The story behind The Fugitive


Producer Arnold Kopelson, an ex-lawyer, had been chasing the rights to sixties TV series The Fugitive for almost 15 years when he finally secured them in 1987. It took another five before the film was made – it went through six separate rejected screenplay drafts, during which time projected director/star team Walter Hill (48 Hours) and William Baldwin pulled out. But the seventh script pulled in Harrison Ford.

Location filming took Ford back to his Chicago birthplace – it was the first time he had made a movie there – and crowds turned up throughout the four-month production (also, Mayor Richard Daley was quick to rustle up a photo opportunity with the star). For 51-year-old Ford it was a physically demanding shoot. One of the film’s most famous set pieces involved his on-the-run character, Dr Richard Kimble, diving off what was the 200-foot Cheoah Dam in North Carolina – obviously Ford didn’t actually do the jump, but for an actor with vertigo just being that high up gave him the jitters. Extreme cold, lots of standing in water and a torn knee ligament added to his discomfort. The limp we see in the film is real.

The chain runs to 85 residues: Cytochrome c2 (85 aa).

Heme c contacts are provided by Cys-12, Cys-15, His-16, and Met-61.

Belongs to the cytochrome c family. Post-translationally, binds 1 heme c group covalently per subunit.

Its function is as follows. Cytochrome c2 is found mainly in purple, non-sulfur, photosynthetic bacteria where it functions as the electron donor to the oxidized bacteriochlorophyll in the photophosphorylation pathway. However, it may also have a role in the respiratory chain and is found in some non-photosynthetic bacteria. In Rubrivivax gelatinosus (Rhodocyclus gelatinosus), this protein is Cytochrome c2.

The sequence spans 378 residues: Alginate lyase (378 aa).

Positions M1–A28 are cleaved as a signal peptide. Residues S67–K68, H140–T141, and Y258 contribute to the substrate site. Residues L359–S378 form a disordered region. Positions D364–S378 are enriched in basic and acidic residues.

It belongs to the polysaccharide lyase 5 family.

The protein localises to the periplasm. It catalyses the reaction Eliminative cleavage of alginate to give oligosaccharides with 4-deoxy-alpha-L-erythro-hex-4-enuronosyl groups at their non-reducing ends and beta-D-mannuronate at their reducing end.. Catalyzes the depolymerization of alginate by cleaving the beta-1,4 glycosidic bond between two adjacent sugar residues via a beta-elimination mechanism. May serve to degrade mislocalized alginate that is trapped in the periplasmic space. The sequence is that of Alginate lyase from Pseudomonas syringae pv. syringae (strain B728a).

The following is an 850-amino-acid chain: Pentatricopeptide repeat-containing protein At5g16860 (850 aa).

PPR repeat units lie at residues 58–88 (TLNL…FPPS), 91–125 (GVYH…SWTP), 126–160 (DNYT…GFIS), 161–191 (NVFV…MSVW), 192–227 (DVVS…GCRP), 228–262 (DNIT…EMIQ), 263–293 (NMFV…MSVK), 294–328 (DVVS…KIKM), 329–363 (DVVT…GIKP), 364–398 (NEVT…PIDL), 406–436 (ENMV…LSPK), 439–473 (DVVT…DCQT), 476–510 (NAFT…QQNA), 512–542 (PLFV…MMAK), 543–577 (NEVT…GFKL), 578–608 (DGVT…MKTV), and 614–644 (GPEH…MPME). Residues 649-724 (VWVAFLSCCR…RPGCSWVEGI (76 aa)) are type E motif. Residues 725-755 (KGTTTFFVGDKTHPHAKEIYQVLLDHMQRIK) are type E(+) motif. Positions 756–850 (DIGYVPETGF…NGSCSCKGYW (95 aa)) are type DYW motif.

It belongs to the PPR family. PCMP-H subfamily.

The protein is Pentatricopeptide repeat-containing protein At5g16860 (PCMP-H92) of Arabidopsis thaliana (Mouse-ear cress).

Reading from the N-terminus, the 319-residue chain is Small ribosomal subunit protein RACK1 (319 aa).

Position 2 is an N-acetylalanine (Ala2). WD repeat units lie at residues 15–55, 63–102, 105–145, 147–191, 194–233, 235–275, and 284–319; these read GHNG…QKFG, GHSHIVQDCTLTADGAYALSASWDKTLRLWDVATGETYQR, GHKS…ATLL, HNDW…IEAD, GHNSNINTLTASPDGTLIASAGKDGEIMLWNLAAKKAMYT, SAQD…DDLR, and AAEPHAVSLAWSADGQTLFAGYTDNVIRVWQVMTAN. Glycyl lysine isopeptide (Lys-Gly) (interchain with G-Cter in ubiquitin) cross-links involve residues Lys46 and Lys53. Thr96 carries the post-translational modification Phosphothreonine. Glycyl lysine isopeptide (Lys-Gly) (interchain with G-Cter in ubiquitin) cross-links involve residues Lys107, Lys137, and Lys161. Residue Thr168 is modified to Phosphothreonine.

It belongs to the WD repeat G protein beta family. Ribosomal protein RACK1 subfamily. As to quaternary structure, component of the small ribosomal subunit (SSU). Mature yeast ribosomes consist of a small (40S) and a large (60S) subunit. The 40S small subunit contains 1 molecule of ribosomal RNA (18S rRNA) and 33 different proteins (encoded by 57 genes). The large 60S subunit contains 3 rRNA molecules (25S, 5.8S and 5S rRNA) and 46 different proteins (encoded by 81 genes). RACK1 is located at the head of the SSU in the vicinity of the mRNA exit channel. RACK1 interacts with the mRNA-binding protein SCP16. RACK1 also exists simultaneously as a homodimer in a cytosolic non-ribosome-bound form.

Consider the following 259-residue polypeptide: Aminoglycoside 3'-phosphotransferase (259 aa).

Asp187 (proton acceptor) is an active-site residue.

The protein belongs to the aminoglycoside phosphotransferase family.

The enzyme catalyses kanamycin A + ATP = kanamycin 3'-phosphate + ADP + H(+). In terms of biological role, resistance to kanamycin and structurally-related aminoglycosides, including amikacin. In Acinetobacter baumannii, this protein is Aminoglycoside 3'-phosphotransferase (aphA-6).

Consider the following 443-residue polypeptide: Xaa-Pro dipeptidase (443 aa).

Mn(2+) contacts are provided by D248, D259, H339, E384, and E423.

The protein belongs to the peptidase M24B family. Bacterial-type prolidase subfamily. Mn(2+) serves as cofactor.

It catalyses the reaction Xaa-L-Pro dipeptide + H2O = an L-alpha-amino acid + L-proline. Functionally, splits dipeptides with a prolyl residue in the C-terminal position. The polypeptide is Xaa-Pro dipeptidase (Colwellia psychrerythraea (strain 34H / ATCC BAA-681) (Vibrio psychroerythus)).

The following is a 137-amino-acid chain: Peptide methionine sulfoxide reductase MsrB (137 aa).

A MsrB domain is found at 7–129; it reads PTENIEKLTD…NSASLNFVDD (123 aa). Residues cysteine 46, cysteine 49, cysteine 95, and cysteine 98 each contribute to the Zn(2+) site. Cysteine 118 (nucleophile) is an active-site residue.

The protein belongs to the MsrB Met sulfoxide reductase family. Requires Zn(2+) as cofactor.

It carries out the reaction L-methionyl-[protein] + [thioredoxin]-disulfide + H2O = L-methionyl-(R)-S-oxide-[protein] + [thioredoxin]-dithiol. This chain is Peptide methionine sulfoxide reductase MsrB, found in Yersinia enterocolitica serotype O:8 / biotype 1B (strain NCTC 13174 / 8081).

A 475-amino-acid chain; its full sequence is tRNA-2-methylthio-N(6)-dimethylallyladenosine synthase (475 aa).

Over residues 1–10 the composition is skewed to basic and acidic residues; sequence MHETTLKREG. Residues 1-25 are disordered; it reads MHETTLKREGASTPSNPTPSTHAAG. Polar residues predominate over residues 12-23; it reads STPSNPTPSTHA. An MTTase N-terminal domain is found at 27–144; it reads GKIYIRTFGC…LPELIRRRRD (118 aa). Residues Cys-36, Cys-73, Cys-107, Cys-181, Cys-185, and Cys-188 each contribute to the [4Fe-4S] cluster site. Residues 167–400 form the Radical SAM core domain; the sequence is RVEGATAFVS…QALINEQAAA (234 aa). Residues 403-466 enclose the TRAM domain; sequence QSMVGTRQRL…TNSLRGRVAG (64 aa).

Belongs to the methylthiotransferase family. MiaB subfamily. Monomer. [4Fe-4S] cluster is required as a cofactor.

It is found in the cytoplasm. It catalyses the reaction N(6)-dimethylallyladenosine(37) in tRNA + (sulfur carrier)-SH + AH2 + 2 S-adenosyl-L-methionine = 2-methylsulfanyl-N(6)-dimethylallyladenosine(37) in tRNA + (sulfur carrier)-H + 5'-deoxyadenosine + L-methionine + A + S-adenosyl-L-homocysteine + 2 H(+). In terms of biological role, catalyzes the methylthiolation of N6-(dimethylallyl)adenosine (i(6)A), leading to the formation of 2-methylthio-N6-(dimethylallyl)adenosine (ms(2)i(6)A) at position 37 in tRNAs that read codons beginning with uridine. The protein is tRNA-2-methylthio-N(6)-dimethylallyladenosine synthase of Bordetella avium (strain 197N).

Known as a perfectionist, Ford worked alongside vascular surgeons at Chicago University to research his character (at one stage assisting a heart by-pass operation!) – although it is said that he never watched a single episode of the TV series in preparation. He took the part very seriously: according to biographer Garry Jenkins, he would reject any action scenes that he considered went “into the zone of Indiana Jones” – Ford did not wish the everyman heroics of Kimble to clash with his established comic-book idol.

Ford stoically refused medical help on his bad knee until shooting was over and wound up in hospital straight afterwards for a reconstructive operation. His next film, Clear and Present Danger, had to be postponed while he recovered on crutches. What a guy.